07 Feb Network Security Protocols Explained
Network security is a critical cybersecurity branch. It is crucial to prevent unauthorized users, applications, or devices from gaining access to your data.
For this reason, you should develop ideal network security protocols — processes that secure your organization from such attempts. Recent cybercrime statistics reveal a staggering fact: A digital breach costs an average of $3.86 million per attack.
If you want to reduce the risk of losing client trust and valuable data, assess your network security and ensure you have the proper protocols in place. These protocols are an essential line of defense in averting catastrophic losses. This article will discuss the different network security protocols you can use for your company.
Network Security Protocols
1. SSL Protocol
During the 1990s, Secure Socket Layer (SSL) was a widely accepted cryptographic protocol used to protect web communications. It secures data between a web browser and a server and ensures that all information that passes through them stays private and free from attacks.
In 1999, industries started upgrading from SSL to Transport Layer Security (TLS) because of improved security features. However, experts still use SSL as a metonym for both protocols.
For instance, sites requiring login information still use SSL to secure usernames and passwords. Also, SSL certificates authenticate a site’s identity and authorize qualified users to use an encrypted connection.
2. TLS Protocol
Like SSL, TLS provides privacy and data integrity for online communications. One of its most common uses is encrypting the connection between web applications and servers, like a browser loading a site. You can also use them to encrypt other platforms, including email, messaging, and voice-over IP (VoIP).
International standards organization Internet Engineering Task Force (IETF) proposed using TLS, which was first published in 1999. While its predecessor SSL stopped releasing updates in 1998, it released a new version in 2018 called TLS 1.3.
Today, it remains a gold standard for developing secure web apps.
3. SFTP Protocol
People use Secure File Transfer Protocol (SFTP) to share massive files online. Despite the name similarities, it’s a different component from File Transfer Protocol (FTP) and includes Secure Shell (SSH) factors.
If you need to protect confidential information like trade secrets, SFTP is the ideal protocol for you. While they don’t defy any data privacy rules, they cannot fall into the wrong hands. Your competitors cannot know your ingredient, process, and cost secrets.
One of its most popular uses is complying with government regulations like the federal Health Insurance Portability and Accessibility Act (HIPAA), a statute designed to protect patient information.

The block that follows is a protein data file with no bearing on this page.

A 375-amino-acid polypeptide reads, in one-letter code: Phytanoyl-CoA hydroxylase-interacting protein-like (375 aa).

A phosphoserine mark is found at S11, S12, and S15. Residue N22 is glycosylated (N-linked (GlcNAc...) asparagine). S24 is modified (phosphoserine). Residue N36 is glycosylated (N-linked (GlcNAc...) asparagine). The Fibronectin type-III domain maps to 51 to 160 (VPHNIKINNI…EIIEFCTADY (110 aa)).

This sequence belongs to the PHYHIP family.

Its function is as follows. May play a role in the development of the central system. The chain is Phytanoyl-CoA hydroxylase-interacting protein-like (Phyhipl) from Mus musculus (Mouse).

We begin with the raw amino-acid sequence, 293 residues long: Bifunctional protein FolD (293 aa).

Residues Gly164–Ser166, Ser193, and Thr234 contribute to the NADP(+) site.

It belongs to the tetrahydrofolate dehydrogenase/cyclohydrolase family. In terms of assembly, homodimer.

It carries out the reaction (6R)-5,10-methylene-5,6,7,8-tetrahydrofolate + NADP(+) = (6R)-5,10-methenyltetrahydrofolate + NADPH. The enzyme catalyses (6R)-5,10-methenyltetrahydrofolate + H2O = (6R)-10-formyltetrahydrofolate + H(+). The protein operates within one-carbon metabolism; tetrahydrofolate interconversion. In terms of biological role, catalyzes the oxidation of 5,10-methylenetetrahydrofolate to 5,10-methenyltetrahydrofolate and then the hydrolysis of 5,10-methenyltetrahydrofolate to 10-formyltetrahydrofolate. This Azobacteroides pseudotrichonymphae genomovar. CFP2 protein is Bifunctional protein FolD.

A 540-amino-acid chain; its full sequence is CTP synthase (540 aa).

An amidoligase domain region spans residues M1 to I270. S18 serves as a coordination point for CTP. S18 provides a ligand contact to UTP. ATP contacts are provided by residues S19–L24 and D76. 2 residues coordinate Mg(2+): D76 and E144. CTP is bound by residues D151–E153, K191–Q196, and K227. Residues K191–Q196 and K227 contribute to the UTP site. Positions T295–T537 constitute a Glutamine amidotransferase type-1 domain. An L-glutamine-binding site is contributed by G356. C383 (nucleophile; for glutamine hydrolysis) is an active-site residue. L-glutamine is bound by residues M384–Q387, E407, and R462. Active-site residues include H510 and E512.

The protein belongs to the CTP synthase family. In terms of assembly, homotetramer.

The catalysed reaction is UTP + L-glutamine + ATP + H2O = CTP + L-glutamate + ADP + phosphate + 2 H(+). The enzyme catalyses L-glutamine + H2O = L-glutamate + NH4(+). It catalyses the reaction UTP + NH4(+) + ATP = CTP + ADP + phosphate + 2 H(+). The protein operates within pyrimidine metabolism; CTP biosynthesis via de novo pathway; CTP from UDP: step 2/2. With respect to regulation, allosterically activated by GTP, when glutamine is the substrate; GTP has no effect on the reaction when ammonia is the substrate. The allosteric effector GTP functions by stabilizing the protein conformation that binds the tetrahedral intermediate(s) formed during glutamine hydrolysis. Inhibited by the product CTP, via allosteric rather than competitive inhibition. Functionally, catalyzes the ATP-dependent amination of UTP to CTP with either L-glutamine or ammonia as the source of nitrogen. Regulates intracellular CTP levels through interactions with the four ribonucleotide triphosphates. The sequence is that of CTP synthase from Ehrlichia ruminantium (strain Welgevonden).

You can launch SFTP through a command line or graphical user interface (GUI). To do this, you can either type in command lines or use a program for end-users.
4. HTTPS Protocol
Developed in the 90s, HyperText Transfer Protocol (HTTP) is an expandable protocol that has transformed through time. People use it to fetch hypertext documents, images, videos, and other content types to servers.
HTTP is a client-server protocol used for carrying resources like HTML documents. Recipients should initiate HTTP requests to begin any virtual data exchange. By contrast, user agents can answer with messages called responses. They can be browsers or crawl bots.
The HTTPS flow chart seems like a straightforward process, but there are various computers between browsers and servers handling requests. The data usually passes through routers, modems, and other gadgets. However, because of the web’s layered design, these components can hide in the network and transport layers.
With HTTPS, all the data you send arrives in encrypted form. This feature secures information in transit, protects sites from cyberattacks, and encourages visitor trust.
5. SHTTP Protocol
The creators of Secure HTTP (SHTTP) designed it to protect HTTP connections. It provides various mechanisms for confidentiality, authentication, and integrity.
SHTTP is an HTTP extension that allows secure digital file transfers. While SSL authenticates the web server, SHTTP verifies the client. Various organizations endorsed this protocol and integrated it into several browsers and systems. You can use this protocol when you need user authentication more secure than a user ID and password, like bank transactions or online purchases.
Instead of using an encryption system, it supports the Rivest-Shamir-Adleman system. You can also use this protocol as a browser user, but you can’t use it with SSL.
Protect Your Company’s Sensitive Information Now
Network security protocols ensure the security and integrity of any information you send through a network connection. No matter what size or industry you’re in, developing one can save you from massive losses caused by cybersecurity threats like malware, phishing, fraud, and so on. If you’re unsure how to do this, we recommend working with a trusted cybersecurity or IT firm.